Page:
Nowadays it seems like most organizations share live updates of their events via social media. Think about events like the American Music Awards tweeting celebrity red carpet looks or even local events such as Mayor Bowser’s Maternal & Infant Health Summit live tweeting. Why do organizations share their event via social media? Because of the added value! Social media can increase your event’s engagement by reaching a wider audience, even those who cannot physically attend your event.
If you want to broaden your event’s success, there are some key things to keep in mind before you start live posting. While it may seem easy to post at the moment, having a plan in place can help you prevent any foreseeable chaos. Here’s how my colleagues and I plan for a live event.
1. Make a list of things to share
What do you want to share on your social media accounts? Do you want to share pictures, videos, speaker quotes, or pre-drafted graphics? Create a list of action items you want to tackle when you live post. Having this list will allow you to prioritize your work and guarantee that you cover all of the messages you want to share on social media.
2. Create a hashtag
For your event, you will probably want to create a hashtag to accompany it. Associating a hashtag with your event will allow you to track the conversations and engagement from your audience. It also lets your audience follow along with any updates and participate in the conversation. Simply create a short hashtag that aligns with your event. For Mayor Bowser’s Maternal & Infant Health Summit, we selected #DCMaternalHealth as the official hashtag. Your hashtag should be no more than 18 characters to ensure that it’s user-friendly. A wordy hashtag may discourage people from using it, and it may create an issue with platforms like Twitter that only allows 280 characters.
3. Track your hashtag
Now that you created your perfect hashtag, you will need tools to track it. You may want to know how many people used your hashtag, the number of impressions, amount of engagement, and more. There are a couple of great tools available to gather these metrics. Consider using Sprout Social, TweetReach, and Keyhole to keep track of your analytics.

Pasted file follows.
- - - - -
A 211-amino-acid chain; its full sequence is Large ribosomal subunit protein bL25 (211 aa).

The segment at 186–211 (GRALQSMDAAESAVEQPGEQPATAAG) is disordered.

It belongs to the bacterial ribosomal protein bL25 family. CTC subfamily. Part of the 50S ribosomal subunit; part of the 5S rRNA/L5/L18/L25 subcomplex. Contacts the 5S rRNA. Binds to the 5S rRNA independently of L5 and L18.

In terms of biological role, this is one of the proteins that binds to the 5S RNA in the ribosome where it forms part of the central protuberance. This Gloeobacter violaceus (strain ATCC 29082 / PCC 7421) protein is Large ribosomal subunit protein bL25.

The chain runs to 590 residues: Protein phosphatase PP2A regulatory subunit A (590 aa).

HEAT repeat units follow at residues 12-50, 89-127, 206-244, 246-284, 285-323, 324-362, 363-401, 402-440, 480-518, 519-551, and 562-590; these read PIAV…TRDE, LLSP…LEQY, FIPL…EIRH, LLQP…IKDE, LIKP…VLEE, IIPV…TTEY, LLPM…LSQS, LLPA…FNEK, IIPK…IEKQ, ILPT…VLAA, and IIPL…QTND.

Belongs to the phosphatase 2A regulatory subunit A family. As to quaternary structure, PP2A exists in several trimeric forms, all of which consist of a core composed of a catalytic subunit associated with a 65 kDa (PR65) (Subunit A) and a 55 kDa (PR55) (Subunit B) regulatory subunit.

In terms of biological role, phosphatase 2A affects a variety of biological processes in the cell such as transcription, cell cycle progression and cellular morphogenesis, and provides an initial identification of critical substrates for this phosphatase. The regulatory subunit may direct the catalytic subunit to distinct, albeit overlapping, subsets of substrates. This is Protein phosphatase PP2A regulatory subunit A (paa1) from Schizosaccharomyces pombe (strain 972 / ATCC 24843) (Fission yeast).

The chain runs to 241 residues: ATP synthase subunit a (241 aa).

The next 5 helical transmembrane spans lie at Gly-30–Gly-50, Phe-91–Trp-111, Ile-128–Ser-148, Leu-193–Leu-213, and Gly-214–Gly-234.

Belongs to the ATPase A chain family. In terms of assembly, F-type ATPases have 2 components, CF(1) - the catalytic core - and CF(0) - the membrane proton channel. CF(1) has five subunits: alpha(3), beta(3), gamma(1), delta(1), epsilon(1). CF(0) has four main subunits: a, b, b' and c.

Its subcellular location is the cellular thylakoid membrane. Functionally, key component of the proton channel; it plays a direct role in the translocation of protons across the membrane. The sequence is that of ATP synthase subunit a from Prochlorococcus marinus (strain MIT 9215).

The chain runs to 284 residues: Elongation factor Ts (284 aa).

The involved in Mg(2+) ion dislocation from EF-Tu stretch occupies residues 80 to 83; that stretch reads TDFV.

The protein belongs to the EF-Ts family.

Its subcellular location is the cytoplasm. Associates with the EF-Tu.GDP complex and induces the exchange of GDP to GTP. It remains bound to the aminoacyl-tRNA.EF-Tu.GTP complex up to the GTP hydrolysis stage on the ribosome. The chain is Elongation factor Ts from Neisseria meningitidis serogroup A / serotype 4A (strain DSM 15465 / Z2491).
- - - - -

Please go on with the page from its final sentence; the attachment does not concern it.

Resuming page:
4. Create a lookbook
Will you have multiple speakers at your event? If you are covering their talking points via social media, it might be useful to have some key information about them. For our coverage at Mayor Bowser’s Maternal & Infant Health Summit, our team created a lookbook that included information about the speakers. In this lookbook, we included the speaker’s full name, title, organization, and social media handles. Having this information readily available made it easier to tag and quote speakers during their live session.
5. Have your equipment ready
Before your event, you will also need to decide what type of technology you will use to post your messages. Will you use your laptop, cell phone, or iPad? You need to understand your event’s layout and setup to select the best technology. If you are sitting down you may opt for a laptop, but if you are running around capturing content you may decide that using your cell phone or iPad is your best option. You will ultimately decide your preferred and most comfortable method for posting. Finally, make sure you have reliable charging options such as accessible outlets or portable chargers. You don’t want your cell phone or laptop to give out as you’re typing an important tweet about your event.
6. Make sure you have reliable internet
During big events, it’s common that internet access is unreliable and slow. And that’s the last thing you want to experience during a live event. Make sure you have reliable internet access whether it’s via WiFi, Hotspot, or via your internet provider.
7. Assign roles
Depending on the size of your event and number of social media accounts, you may need more than one person managing your content. Assign roles on who will be taking pictures, capturing live quotes, or recording videos. Every person involved should have a clear role and plan to execute their assigned task.
8. Engage with your audience
You might be pushing out 20 posts per minute on social media, but is your audience participating? Make sure you are not wasting your time and energy on only posting content. You also need to engage with your audience. Are people using your hashtag? Give a like or leave them a comment to let them know you are also listening to them. Having this open and mutual relationship on social media will not only increase engagement but show your audience that you value their participation.
Next time you have an event, keep these tips in mind. You will thank yourself later!